From February 2017, information about the work of the MRC/CSO Social and Public Health Sciences Unit, University of Glasgow is available and updated on the University of Glasgow website.

Sexual health in the media

Understanding how health research and issues are presented to the public through the analysis of media representations of these could help to identify potential avenues for future HIV/STI prevention. The Scottish Government’s Sexual Health & Blood Borne Virus (BBV) Framework 2011-15 aims to reduce new STIs, BBVs and unintended pregnancies and recognises the importance of encouraging a ‘positive portrayal of sexual health and BBV issues in the media’. The ‘Sexual Health in the Media’ Project will examine how sexual health and BBV issues are presented in the media, in collaboration with Shona Hilton (Understanding and Use of Public Health Research) and will provide baseline data to measure this key indicator of the Scottish Government’s Sexual Health and BBV Framework.


Using a method of content analysis developed by Shona Hilton, quantitative and qualitative analyses were carried out to shed light on the portrayal of sexual health and BBV issues in the media in 2010. The first quantitative analysis reviewed 677 articles published during 2010 in 12 national (UK and Scottish) newspapers and found negatively toned articles focusing on failures or blame to be common, particularly within HIV/AIDS, hepatitis B and C, and other sexual transmitted infection coverage. Particular individuals, behaviours, and risk groups were focused on and a gender imbalance was evident, particularly within reproductive health articles (71% focused on women, 23% on men), raising questions concerning gender stereotyping.

To explore some of the findings from the quantitative analysis in more detail, two additional qualitative analyses were carried out on a subgroup of articles. The first explored the negative framing of risk and responsibility in relation to gender. This analysis found that men were framed as a risk to women’s sexual health, whilst women were presented at the same time as responsible for patrolling sexual encounters, organising contraception and preventing sexual ill health. Such portrayals reinforce gender stereotypes and undermine efforts to promote a collective responsibility for sexual health. The second qualitative analysis analysed articles for overall framings of abortion and emergent themes, including potentially stigmatising discursive constructs and language. Abortion was found to be presented using predominantly negative language and key perspectives were found to be absent or marginalised. Such negative media representations of abortion highlight the need to challenge the notion that abortion stigma is inevitable, and to encourage positive framings within the media and other public discourse.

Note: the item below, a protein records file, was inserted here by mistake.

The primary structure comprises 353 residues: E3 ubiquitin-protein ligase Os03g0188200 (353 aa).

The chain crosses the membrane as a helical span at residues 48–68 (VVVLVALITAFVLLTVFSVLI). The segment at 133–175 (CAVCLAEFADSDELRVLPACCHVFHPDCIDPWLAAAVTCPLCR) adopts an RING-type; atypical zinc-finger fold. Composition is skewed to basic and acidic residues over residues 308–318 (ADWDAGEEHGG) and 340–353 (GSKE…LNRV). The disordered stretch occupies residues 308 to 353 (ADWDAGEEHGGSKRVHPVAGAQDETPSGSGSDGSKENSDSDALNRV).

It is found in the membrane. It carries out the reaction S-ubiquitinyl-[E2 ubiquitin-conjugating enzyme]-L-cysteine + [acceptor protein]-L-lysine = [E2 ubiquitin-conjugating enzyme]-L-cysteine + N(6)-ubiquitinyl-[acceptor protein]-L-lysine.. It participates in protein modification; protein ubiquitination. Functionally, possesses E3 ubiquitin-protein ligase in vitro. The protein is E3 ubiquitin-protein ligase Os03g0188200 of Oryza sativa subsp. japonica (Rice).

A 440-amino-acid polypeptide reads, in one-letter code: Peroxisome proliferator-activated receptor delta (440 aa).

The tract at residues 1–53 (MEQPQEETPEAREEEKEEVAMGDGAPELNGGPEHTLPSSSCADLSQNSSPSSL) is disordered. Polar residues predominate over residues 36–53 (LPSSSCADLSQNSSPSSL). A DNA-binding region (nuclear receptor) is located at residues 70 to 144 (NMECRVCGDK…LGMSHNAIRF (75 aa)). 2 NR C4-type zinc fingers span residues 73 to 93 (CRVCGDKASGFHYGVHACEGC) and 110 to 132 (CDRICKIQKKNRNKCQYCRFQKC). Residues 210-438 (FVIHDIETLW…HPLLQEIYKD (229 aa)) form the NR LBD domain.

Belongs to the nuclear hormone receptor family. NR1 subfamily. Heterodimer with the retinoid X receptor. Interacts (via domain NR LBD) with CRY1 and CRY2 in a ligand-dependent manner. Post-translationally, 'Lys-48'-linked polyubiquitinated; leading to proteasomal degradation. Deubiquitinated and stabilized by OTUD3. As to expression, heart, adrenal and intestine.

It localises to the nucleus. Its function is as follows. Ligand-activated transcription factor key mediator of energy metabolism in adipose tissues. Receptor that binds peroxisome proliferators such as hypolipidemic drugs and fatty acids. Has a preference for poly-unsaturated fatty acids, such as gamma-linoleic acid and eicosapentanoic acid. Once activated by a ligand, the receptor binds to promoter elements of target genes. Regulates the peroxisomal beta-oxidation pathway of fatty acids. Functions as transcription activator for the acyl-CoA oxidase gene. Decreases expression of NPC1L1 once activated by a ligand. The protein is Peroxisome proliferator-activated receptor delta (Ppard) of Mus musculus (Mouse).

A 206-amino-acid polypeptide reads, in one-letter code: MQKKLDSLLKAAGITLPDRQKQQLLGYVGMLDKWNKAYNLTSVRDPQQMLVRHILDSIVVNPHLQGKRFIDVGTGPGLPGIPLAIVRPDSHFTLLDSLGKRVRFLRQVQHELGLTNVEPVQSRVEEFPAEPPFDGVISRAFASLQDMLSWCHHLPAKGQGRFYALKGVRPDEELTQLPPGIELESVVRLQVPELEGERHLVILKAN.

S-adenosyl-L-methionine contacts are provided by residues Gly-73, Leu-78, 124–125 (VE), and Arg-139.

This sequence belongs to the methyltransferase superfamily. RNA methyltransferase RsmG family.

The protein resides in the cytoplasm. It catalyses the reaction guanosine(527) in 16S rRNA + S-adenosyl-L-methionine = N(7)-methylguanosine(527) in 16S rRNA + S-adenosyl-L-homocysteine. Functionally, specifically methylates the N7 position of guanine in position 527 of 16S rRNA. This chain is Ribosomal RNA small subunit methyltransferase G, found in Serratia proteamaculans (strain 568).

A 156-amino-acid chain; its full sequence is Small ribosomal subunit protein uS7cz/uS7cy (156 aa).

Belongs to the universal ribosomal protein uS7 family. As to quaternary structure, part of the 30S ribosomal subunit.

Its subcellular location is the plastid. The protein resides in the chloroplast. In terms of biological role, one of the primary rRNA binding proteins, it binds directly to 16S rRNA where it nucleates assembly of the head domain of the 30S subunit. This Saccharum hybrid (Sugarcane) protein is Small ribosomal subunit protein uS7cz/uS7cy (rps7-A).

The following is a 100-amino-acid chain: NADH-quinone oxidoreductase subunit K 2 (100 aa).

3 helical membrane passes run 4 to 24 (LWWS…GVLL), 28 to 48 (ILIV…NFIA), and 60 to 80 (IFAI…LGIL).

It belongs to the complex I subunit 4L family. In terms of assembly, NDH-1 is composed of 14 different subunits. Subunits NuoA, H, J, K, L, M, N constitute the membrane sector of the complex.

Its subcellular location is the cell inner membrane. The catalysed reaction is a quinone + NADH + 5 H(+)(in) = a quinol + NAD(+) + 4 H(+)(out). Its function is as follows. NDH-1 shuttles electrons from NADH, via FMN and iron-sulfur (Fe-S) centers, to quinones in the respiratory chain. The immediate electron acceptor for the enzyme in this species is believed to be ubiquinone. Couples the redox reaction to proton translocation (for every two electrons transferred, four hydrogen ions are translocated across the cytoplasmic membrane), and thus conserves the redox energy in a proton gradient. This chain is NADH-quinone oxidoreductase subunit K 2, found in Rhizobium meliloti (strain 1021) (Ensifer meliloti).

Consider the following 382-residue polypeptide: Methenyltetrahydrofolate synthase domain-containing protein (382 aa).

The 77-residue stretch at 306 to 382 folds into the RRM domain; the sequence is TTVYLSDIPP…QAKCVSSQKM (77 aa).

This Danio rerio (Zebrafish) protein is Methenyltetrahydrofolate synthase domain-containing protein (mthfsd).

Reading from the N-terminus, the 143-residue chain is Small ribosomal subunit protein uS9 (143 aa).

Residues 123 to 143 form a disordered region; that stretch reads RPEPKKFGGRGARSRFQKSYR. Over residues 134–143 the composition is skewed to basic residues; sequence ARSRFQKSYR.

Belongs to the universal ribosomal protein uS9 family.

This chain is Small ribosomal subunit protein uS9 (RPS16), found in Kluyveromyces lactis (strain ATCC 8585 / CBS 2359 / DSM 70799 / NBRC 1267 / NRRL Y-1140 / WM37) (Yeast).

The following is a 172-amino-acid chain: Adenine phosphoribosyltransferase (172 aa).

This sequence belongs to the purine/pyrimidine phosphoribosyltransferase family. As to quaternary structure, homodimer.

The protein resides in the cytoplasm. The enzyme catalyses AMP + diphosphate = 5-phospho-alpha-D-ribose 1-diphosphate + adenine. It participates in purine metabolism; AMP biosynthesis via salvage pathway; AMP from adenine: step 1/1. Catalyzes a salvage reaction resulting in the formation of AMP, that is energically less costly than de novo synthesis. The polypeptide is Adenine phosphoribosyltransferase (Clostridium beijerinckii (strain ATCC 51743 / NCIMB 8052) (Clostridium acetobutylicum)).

The findings from the quantitative and qualitative analyses highlight the negative framing and gender stereotyping within coverage of sexual health and BBVs which has implications for sexual ill health prevention and could continue to reinforce a negative culture around sex, relationships and sexual health in the UK.



Martin S, McDaid LM, Hilton S. Double-standards in reporting of risk and responsibility for sexual health: a qualitative content analysis of negatively toned UK newsprint articles. BMC Public Health 2014;14:792

open access  

Purcell C, Hilton S, McDaid LM. The stigmatisation of abortion: a qualitative analysis of print media in Great Britain in 2010. Culture, Health & Sexuality 2014;16:1141-55

open access  


Martin S, Hilton S, McDaid LM. United Kingdom newsprint media reporting on sexual health and blood-borne viruses in 2010. Sexual Health 2013;10:546-552

open access